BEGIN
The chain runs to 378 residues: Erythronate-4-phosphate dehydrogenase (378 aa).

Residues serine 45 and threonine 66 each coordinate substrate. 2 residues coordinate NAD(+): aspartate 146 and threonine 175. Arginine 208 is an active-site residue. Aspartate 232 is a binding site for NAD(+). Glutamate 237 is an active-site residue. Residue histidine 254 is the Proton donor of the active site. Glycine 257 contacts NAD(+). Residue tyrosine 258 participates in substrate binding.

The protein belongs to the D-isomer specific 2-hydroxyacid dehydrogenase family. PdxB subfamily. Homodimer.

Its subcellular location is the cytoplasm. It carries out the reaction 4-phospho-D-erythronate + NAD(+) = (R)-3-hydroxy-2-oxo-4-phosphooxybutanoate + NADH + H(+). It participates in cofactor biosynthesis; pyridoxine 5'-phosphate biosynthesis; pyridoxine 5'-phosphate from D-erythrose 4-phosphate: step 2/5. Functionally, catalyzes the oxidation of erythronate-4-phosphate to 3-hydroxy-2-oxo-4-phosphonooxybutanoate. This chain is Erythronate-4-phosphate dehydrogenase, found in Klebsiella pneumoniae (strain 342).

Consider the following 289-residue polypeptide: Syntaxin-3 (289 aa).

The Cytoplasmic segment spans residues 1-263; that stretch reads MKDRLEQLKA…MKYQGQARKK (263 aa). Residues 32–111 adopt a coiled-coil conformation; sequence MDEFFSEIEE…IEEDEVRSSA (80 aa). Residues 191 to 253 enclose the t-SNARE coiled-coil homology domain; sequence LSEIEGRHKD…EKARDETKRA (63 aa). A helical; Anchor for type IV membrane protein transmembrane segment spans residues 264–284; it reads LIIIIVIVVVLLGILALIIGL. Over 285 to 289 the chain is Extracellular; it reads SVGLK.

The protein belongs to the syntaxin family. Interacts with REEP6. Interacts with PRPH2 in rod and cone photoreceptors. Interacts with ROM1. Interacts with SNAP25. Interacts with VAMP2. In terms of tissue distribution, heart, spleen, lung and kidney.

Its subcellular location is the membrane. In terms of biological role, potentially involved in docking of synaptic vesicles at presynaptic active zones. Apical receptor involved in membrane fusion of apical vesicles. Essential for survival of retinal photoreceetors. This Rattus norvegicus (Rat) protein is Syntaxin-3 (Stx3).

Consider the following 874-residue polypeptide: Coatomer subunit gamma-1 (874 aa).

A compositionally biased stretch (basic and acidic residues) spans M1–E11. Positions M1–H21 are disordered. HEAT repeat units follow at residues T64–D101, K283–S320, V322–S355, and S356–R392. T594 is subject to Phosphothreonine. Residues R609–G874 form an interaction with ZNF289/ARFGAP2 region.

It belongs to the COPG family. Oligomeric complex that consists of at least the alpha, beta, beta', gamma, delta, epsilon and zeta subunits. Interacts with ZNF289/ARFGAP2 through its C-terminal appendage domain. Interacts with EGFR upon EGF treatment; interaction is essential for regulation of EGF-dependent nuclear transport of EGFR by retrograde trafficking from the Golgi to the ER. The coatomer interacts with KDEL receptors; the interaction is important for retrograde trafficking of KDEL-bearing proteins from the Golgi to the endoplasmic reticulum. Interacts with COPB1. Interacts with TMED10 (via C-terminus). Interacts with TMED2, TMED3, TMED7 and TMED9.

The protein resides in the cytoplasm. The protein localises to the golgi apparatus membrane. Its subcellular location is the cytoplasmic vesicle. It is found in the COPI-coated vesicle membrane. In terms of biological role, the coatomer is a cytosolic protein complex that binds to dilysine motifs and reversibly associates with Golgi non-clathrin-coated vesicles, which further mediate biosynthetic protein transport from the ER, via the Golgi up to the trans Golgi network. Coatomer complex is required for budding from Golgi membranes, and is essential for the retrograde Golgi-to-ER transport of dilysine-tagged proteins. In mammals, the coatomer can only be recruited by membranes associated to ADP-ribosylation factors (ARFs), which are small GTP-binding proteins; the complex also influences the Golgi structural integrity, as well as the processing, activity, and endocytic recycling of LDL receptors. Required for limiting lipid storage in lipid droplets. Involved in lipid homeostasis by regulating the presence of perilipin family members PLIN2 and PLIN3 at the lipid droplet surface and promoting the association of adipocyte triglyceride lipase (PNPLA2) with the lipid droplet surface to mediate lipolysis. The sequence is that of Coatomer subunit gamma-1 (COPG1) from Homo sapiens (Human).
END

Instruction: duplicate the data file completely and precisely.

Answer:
The chain runs to 378 residues: Erythronate-4-phosphate dehydrogenase (378 aa).

Residues serine 45 and threonine 66 each coordinate substrate. 2 residues coordinate NAD(+): aspartate 146 and threonine 175. Arginine 208 is an active-site residue. Aspartate 232 is a binding site for NAD(+). Glutamate 237 is an active-site residue. Residue histidine 254 is the Proton donor of the active site. Glycine 257 contacts NAD(+). Residue tyrosine 258 participates in substrate binding.

The protein belongs to the D-isomer specific 2-hydroxyacid dehydrogenase family. PdxB subfamily. Homodimer.

Its subcellular location is the cytoplasm. It carries out the reaction 4-phospho-D-erythronate + NAD(+) = (R)-3-hydroxy-2-oxo-4-phosphooxybutanoate + NADH + H(+). It participates in cofactor biosynthesis; pyridoxine 5'-phosphate biosynthesis; pyridoxine 5'-phosphate from D-erythrose 4-phosphate: step 2/5. Functionally, catalyzes the oxidation of erythronate-4-phosphate to 3-hydroxy-2-oxo-4-phosphonooxybutanoate. This chain is Erythronate-4-phosphate dehydrogenase, found in Klebsiella pneumoniae (strain 342).

Consider the following 289-residue polypeptide: Syntaxin-3 (289 aa).

The Cytoplasmic segment spans residues 1-263; that stretch reads MKDRLEQLKA…MKYQGQARKK (263 aa). Residues 32–111 adopt a coiled-coil conformation; sequence MDEFFSEIEE…IEEDEVRSSA (80 aa). Residues 191 to 253 enclose the t-SNARE coiled-coil homology domain; sequence LSEIEGRHKD…EKARDETKRA (63 aa). A helical; Anchor for type IV membrane protein transmembrane segment spans residues 264–284; it reads LIIIIVIVVVLLGILALIIGL. Over 285 to 289 the chain is Extracellular; it reads SVGLK.

The protein belongs to the syntaxin family. Interacts with REEP6. Interacts with PRPH2 in rod and cone photoreceptors. Interacts with ROM1. Interacts with SNAP25. Interacts with VAMP2. In terms of tissue distribution, heart, spleen, lung and kidney.

Its subcellular location is the membrane. In terms of biological role, potentially involved in docking of synaptic vesicles at presynaptic active zones. Apical receptor involved in membrane fusion of apical vesicles. Essential for survival of retinal photoreceetors. This Rattus norvegicus (Rat) protein is Syntaxin-3 (Stx3).

Consider the following 874-residue polypeptide: Coatomer subunit gamma-1 (874 aa).

A compositionally biased stretch (basic and acidic residues) spans M1–E11. Positions M1–H21 are disordered. HEAT repeat units follow at residues T64–D101, K283–S320, V322–S355, and S356–R392. T594 is subject to Phosphothreonine. Residues R609–G874 form an interaction with ZNF289/ARFGAP2 region.

It belongs to the COPG family. Oligomeric complex that consists of at least the alpha, beta, beta', gamma, delta, epsilon and zeta subunits. Interacts with ZNF289/ARFGAP2 through its C-terminal appendage domain. Interacts with EGFR upon EGF treatment; interaction is essential for regulation of EGF-dependent nuclear transport of EGFR by retrograde trafficking from the Golgi to the ER. The coatomer interacts with KDEL receptors; the interaction is important for retrograde trafficking of KDEL-bearing proteins from the Golgi to the endoplasmic reticulum. Interacts with COPB1. Interacts with TMED10 (via C-terminus). Interacts with TMED2, TMED3, TMED7 and TMED9.

The protein resides in the cytoplasm. The protein localises to the golgi apparatus membrane. Its subcellular location is the cytoplasmic vesicle. It is found in the COPI-coated vesicle membrane. In terms of biological role, the coatomer is a cytosolic protein complex that binds to dilysine motifs and reversibly associates with Golgi non-clathrin-coated vesicles, which further mediate biosynthetic protein transport from the ER, via the Golgi up to the trans Golgi network. Coatomer complex is required for budding from Golgi membranes, and is essential for the retrograde Golgi-to-ER transport of dilysine-tagged proteins. In mammals, the coatomer can only be recruited by membranes associated to ADP-ribosylation factors (ARFs), which are small GTP-binding proteins; the complex also influences the Golgi structural integrity, as well as the processing, activity, and endocytic recycling of LDL receptors. Required for limiting lipid storage in lipid droplets. Involved in lipid homeostasis by regulating the presence of perilipin family members PLIN2 and PLIN3 at the lipid droplet surface and promoting the association of adipocyte triglyceride lipase (PNPLA2) with the lipid droplet surface to mediate lipolysis. The sequence is that of Coatomer subunit gamma-1 (COPG1) from Homo sapiens (Human).